DOWN TO BUSINESS – Wisconsin Gov. Tony Evers doesn’t like the idea. But a New England medical professional, a self-described “long-time vegan,” does.
They’re among 300 responses submitted so far to the U.S. Food and Drug Administration’s “draft guidance” on nutrition labeling for plant-based beverages that use “milk” in their names — think soy, almond, oat or myriad others — but are non-dairy.
The agency recommended last month that if “milk” is on a plant-based beverage container, a label should show a nutrient comparison to dairy milk. An offered suggestion: “Contains lower amounts of Vitamin D and calcium than milk.”
As you might imagine, posted reactions to the FDA proposal are mixed. Wisconsin’s Evers — his state ranks as the No. 2 U.S. milk-producer — sees the labels as putting the drinks on par with dairy products from animals “when they are fundamentally different.”
The New England vegan, though, posits that equity should require animal milk be labeled, too, to show “important nutrients which are less common in dairy milk than in plant-based milks.”
The FDA has been wrestling with non-dairy “milk” for a number of years, earlier seeking comment on what to call the products and whether “milk” was confusing to consumers. That 2018 request yielded 13,000 responses, with the FDA concluding that consumers understood that so-called plant-based milk alternatives, or PBMAs, did not contain animal milk and chose the products for that very reason.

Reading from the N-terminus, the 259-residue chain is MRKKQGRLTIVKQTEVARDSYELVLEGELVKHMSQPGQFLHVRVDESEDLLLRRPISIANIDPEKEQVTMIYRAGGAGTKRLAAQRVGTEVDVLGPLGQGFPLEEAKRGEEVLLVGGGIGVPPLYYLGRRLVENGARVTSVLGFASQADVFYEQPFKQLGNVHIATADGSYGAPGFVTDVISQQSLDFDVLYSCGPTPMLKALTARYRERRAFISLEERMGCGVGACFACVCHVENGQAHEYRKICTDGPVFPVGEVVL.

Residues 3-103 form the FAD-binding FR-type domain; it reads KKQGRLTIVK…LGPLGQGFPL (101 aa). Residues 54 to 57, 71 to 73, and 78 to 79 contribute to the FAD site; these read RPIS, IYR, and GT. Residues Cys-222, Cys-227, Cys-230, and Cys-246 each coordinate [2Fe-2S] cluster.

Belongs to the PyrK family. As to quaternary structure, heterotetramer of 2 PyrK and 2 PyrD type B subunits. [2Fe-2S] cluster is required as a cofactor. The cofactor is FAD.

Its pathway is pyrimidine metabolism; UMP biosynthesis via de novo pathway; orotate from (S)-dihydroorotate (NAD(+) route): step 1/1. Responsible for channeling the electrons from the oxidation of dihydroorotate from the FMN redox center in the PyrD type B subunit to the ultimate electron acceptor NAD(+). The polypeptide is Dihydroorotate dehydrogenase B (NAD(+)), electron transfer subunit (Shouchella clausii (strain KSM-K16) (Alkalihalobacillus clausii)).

But, the FDA also said, “many consumers may not be aware of the nutritional differences between milk and PBMA products.”
That apparently is the impetus for the new labeling recommendations up for comment through April.
Why now, though, has Rusty Rumley, senior staff attorney at the National Agricultural Law Center, part of the University of Arkansas, scratching his head. Perhaps the pandemic interceded, he offers.
The FDA has a precise definition of milk that pegs it to cows, but never took enforcement action against plant-based “milk,” Rumley says. In the meantime, a major new industry developed.
And the FDA recommendation for nutritional labels is categorized as “guidance,” which means they’re voluntary and carry no penalties.
The New York Farm Bureau falls into the same camp as Wisconsin’s governor: dairy is dairy and plant is plant.
“NYFB calls on FDA to vigorously enforce food standards regarding the labeling of dairy products and prohibit the misleading labeling of nut- and plant-based beverage products as ‘milk,’” David Fisher, president of the statewide group, wrote in comments submitted to the agency when it was evaluating “milk” as a descriptor for plant-based beverages.
New York ranks No. 5 in milk production behind California, Wisconsin, Idaho and Texas.
Spokesman Steve Ammerman says the Farm Bureau plans to submit additional comments to the FDA on nutrition labels, which are important to avoid confusion, but the group believes the agency “should go further in upholding the statutory definition of milk.”
Marlene Kennedy is a freelance columnist. Opinions expressed in her column are her own and not necessarily the newspaper’s. Reach her at [email protected].